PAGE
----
Common Grammar Mistakes

I’ve noticed a few things that seem to trip up even native English speakers frequently. Good grammar is important whether or not you want to be a writer by trade –especially for students and people who are required to communicate via email frequently.

I know grammar posts are boring, but keep reading if you think you might benefit from a few quick pointers!

Then/Than

Then:
I am going to eat dinner, then I will have dessert. Then I’m going to bed.
What if there’s a spider in the bed?
Then I’ll burn my house down.

Use then when discussing the order of events, or when answering a question as to what you will do.

Than:
She is fatter than her sister.
Condoms are cheaper than treating VD.
Today we will have more rum than yesterday.

Use than to compare things.

Effect/Affect

Effect:
What effect will your actions have on others?
She strained and strained to defecate, to little effect.
This medicine has fun side effects.

Effect is almost always a noun.

Affect:
How does this affect me?
Will the new pill affect the effects of the old one?
The LSD is affecting Tommy.

Affect is a verb.

Sell/Sale

I see native speakers confusing these two all the time, and it is infurating.
Sell:
I am going to sell my brother.
She’s selling makeup –don’t let her in!
Would you please sell me your socks?

Sale:
They’re having a huge sale on candles.
Let’s hold a yard sale.
Are your socks for sale?

Sell is a verb; sale is a noun. Native speakers: Get it right, you absolute wankers.

Your/You’re

A shitload of people get these mixed up.

Is this your dog?
You’re a wanker.

Seriously; you’re is short for you ARE. Your means something is yours.

There/Their/They’re

I can see why this might be difficult to non-native speakers, but the rest of you have no excuse. Learn it.

They’re going to get their new puppy over there.

They’re = they are
Their = it belongs to them
There = a place

A question I often see people asking online is, “How do I improve my grammar?”

The obvious answer is to write in the language, but if no one tells you you’re wrong, how can you improve?

My suggestion to anyone who wants to improve their English is this:

Read books. Write things, and have people critique them. Make a conscience effort to learn why you were wrong, and come up with ways to remember the tricks. For example, when trying to decipher between sale and sell, you could ask yourself: Is the pail for sale?

What do you struggle with most when it comes to English?

7 thoughts on “Common Grammar Mistakes

    1. Oh, yes. I know what you mean! It feels like one of those things people with terrible grammar do to make themselves seem more literate. Like People Who Capitalize Every Letter In a Sentence. Makes you wonder if they’ve ever read a book before.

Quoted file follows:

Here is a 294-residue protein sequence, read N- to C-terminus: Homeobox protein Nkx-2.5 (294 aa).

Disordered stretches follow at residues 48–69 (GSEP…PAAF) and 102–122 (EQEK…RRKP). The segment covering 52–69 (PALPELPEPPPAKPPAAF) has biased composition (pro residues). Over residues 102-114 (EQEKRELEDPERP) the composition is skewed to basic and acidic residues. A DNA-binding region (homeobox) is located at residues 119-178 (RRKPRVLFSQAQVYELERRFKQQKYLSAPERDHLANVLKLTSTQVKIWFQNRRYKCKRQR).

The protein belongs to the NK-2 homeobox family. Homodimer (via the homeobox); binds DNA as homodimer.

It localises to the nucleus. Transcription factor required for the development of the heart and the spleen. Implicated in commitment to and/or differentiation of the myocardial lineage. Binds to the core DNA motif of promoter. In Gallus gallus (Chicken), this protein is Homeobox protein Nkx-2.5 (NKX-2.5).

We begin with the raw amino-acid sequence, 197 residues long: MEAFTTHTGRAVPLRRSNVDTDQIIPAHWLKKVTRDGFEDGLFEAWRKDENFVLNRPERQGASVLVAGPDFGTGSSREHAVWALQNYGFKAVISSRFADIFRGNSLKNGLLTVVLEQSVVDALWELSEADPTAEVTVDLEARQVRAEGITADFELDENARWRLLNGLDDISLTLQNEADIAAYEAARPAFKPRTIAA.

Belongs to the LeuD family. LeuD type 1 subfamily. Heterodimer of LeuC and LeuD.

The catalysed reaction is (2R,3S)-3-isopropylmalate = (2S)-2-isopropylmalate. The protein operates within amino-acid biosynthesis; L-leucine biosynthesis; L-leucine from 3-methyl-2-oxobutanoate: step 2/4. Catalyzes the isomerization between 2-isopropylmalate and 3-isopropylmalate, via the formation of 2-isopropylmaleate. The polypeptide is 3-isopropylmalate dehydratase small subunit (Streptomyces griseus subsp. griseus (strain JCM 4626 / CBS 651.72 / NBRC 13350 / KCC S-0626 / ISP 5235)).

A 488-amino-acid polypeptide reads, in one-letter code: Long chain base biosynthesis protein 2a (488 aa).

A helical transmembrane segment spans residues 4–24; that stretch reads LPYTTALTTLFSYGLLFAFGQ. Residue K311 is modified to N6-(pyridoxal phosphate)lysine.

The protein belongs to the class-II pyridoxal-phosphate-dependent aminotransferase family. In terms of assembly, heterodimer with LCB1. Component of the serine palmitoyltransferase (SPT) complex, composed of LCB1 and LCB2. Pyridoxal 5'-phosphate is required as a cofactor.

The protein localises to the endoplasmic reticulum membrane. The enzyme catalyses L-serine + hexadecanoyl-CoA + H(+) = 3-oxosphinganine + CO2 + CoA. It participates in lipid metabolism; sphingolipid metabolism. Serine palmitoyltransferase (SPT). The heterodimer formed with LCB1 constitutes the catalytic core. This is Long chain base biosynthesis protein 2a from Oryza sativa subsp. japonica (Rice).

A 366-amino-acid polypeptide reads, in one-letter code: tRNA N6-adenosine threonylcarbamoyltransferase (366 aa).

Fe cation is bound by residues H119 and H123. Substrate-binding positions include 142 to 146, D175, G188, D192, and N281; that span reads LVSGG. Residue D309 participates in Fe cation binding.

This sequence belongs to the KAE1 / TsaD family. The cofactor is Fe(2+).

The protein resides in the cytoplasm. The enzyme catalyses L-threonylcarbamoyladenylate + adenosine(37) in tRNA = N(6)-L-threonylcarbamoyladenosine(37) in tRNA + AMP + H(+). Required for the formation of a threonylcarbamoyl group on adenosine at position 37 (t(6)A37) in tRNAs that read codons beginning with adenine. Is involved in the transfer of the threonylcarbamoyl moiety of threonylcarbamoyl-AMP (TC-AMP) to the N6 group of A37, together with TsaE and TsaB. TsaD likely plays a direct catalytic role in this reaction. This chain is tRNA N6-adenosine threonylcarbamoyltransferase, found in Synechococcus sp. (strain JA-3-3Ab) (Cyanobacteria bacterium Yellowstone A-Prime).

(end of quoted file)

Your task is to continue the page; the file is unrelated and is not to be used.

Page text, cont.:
Like

      1. The use of apostrophes to form plural nouns even got its name – greengrocer’s apostrophe.

        Perhaps, they are the same people who overuse whom and whilst to sound intelligent…

        But whatever their motives may be, I feel that they don’t seem to care much about grammar. I personally know a few people who weren’t able to finishi their schooling (or weren’t even able to go to school once) due to unfortunate circumstances. However, they put a lot of effort when they’re studying grammar (or any other subjects) on their own.

        So, those who have proper education don’t have any excuse…

        Like when they confuse its with it’s and use could of instead of could have in formal writings.

        By the way, you may be interested with a post I’ve written months ago about some curious English words and phrases.

        https://learnfunfacts.com/2017/01/15/little-paradoxes-in-the-english-language/

        Liked by 1 person

        1. I had no idea that mistake was common enough to warrant its own term!

          But you’re right. It’s especially sad when English is a person’s first (and worse still if it’s their only) language and they still cannot use it properly.

          I’ve noticed my phone likes to autocorrect its to it’s no matter the context, and were to we’re. It drives me crazy!

          Your post is fantastic, by the way! Very original, and I learned a thing or two. Thanks so much for sharing!

          Liked by 1 person

          1. English is my second language (arguably third or even fourth language) but I always try my best to learn its usage rules. Learning a new language requires patience and dedication after all.

            I have never used autocorrect. From the time of its invention, I knew that it would be more trouble than it’s worth. I’m aware that it has tremendously helped others but it’s just not for me.

            And you’re welcome.

            Liked by 1 person

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